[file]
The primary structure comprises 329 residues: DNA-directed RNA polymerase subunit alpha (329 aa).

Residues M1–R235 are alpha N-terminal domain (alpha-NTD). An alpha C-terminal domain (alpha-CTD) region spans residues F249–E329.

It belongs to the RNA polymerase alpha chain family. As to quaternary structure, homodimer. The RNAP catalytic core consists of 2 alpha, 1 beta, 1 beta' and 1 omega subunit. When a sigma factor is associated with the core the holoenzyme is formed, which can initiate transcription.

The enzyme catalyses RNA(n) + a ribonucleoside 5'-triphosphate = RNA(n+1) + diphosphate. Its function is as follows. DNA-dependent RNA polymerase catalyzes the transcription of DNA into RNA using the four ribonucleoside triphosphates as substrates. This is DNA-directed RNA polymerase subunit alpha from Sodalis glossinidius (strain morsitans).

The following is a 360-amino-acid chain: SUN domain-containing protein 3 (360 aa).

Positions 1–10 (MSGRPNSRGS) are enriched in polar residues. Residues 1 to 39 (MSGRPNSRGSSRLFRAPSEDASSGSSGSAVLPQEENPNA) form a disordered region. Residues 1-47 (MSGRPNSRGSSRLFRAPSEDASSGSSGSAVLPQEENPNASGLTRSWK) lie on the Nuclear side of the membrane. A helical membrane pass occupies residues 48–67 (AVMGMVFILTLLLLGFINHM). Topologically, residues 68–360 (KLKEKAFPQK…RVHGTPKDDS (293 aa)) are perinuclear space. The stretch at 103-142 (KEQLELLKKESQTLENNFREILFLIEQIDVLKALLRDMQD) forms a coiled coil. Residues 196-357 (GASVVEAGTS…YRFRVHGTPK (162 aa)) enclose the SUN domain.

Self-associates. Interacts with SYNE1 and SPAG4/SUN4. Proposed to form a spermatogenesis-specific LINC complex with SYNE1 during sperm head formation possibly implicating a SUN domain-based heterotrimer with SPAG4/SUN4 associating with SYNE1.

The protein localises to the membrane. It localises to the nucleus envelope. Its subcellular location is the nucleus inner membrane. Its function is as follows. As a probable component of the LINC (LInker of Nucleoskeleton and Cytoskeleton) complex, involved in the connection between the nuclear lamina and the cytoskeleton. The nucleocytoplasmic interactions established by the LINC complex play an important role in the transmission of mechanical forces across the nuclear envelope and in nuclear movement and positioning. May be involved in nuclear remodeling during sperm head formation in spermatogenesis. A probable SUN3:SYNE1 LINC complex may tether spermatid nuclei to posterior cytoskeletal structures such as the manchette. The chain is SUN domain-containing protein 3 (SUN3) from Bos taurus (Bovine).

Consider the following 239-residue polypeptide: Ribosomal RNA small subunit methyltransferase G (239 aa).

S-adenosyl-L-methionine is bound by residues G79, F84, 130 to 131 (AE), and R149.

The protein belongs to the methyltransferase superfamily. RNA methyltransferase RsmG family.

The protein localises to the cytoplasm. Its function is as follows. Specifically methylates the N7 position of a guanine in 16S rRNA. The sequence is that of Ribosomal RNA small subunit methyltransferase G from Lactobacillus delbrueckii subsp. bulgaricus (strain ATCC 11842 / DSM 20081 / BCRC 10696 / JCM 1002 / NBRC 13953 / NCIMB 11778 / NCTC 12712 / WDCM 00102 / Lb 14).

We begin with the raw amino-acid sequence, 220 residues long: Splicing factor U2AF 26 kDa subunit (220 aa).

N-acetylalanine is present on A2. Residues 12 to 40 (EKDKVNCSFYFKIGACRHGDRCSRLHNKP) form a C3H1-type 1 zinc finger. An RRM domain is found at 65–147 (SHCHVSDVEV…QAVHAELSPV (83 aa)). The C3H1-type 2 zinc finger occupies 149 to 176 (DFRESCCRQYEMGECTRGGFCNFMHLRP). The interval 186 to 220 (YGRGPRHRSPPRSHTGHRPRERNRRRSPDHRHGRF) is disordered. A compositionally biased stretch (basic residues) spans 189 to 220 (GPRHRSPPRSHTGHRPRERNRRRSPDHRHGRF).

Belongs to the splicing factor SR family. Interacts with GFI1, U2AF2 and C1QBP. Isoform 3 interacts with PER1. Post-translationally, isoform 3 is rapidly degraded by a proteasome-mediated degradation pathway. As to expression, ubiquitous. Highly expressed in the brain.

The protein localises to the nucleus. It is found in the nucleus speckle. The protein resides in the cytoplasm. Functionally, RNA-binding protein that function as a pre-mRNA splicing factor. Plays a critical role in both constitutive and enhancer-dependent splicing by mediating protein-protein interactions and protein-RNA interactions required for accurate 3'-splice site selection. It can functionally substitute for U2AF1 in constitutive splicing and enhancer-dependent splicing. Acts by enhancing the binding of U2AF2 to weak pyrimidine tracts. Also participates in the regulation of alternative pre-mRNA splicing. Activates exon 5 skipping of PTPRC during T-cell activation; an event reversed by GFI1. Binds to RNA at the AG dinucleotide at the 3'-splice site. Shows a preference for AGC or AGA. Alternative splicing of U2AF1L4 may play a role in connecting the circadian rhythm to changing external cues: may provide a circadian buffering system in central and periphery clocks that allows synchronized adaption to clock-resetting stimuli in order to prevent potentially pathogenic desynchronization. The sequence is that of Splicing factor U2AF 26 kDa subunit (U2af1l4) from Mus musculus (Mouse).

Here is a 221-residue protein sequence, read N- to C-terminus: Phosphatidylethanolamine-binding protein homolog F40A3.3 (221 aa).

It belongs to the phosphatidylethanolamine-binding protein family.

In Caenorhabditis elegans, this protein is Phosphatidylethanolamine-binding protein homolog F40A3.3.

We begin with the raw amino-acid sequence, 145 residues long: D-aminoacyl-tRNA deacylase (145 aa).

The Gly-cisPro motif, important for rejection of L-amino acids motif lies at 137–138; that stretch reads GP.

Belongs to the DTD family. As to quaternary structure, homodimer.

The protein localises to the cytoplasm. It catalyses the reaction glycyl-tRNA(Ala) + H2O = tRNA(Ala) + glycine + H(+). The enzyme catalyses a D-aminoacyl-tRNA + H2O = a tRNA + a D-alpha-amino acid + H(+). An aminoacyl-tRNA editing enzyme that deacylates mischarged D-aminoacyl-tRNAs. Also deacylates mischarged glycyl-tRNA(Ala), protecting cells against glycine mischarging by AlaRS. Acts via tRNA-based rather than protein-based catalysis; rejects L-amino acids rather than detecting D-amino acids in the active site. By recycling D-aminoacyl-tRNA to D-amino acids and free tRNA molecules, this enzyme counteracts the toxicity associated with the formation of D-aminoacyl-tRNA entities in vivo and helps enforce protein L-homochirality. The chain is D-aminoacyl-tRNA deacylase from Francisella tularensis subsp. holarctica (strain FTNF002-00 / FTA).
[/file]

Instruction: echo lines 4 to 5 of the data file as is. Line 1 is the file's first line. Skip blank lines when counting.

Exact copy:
The enzyme catalyses RNA(n) + a ribonucleoside 5'-triphosphate = RNA(n+1) + diphosphate. Its function is as follows. DNA-dependent RNA polymerase catalyzes the transcription of DNA into RNA using the four ribonucleoside triphosphates as substrates. This is DNA-directed RNA polymerase subunit alpha from Sodalis glossinidius (strain morsitans).

The following is a 360-amino-acid chain: SUN domain-containing protein 3 (360 aa).